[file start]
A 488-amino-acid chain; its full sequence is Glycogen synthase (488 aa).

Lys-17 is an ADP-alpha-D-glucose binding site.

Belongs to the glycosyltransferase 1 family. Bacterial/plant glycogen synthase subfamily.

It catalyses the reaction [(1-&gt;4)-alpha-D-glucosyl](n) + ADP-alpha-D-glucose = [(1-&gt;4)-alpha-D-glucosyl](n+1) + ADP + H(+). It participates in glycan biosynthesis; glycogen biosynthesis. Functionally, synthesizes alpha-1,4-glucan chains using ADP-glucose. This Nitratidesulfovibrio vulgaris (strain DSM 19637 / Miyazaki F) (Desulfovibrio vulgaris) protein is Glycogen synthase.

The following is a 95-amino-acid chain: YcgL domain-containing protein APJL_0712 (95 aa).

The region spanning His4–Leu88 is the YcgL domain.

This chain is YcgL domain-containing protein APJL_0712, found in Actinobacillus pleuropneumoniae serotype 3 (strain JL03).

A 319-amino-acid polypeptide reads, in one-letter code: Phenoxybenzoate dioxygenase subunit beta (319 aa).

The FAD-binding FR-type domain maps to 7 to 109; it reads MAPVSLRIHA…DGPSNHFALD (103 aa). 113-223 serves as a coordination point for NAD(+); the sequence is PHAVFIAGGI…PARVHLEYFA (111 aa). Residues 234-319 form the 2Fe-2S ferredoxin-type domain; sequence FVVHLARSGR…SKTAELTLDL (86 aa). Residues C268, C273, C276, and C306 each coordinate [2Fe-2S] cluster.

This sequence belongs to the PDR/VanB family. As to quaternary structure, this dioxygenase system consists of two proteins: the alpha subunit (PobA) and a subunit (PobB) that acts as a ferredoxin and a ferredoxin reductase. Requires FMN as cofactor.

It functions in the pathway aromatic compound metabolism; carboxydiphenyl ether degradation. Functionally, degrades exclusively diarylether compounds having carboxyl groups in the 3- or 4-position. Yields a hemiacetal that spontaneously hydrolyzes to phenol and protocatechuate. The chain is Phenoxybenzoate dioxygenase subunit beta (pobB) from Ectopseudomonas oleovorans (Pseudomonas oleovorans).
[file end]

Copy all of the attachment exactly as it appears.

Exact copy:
A 488-amino-acid chain; its full sequence is Glycogen synthase (488 aa).

Lys-17 is an ADP-alpha-D-glucose binding site.

Belongs to the glycosyltransferase 1 family. Bacterial/plant glycogen synthase subfamily.

It catalyses the reaction [(1-&gt;4)-alpha-D-glucosyl](n) + ADP-alpha-D-glucose = [(1-&gt;4)-alpha-D-glucosyl](n+1) + ADP + H(+). It participates in glycan biosynthesis; glycogen biosynthesis. Functionally, synthesizes alpha-1,4-glucan chains using ADP-glucose. This Nitratidesulfovibrio vulgaris (strain DSM 19637 / Miyazaki F) (Desulfovibrio vulgaris) protein is Glycogen synthase.

The following is a 95-amino-acid chain: YcgL domain-containing protein APJL_0712 (95 aa).

The region spanning His4–Leu88 is the YcgL domain.

This chain is YcgL domain-containing protein APJL_0712, found in Actinobacillus pleuropneumoniae serotype 3 (strain JL03).

A 319-amino-acid polypeptide reads, in one-letter code: Phenoxybenzoate dioxygenase subunit beta (319 aa).

The FAD-binding FR-type domain maps to 7 to 109; it reads MAPVSLRIHA…DGPSNHFALD (103 aa). 113-223 serves as a coordination point for NAD(+); the sequence is PHAVFIAGGI…PARVHLEYFA (111 aa). Residues 234-319 form the 2Fe-2S ferredoxin-type domain; sequence FVVHLARSGR…SKTAELTLDL (86 aa). Residues C268, C273, C276, and C306 each coordinate [2Fe-2S] cluster.

This sequence belongs to the PDR/VanB family. As to quaternary structure, this dioxygenase system consists of two proteins: the alpha subunit (PobA) and a subunit (PobB) that acts as a ferredoxin and a ferredoxin reductase. Requires FMN as cofactor.

It functions in the pathway aromatic compound metabolism; carboxydiphenyl ether degradation. Functionally, degrades exclusively diarylether compounds having carboxyl groups in the 3- or 4-position. Yields a hemiacetal that spontaneously hydrolyzes to phenol and protocatechuate. The chain is Phenoxybenzoate dioxygenase subunit beta (pobB) from Ectopseudomonas oleovorans (Pseudomonas oleovorans).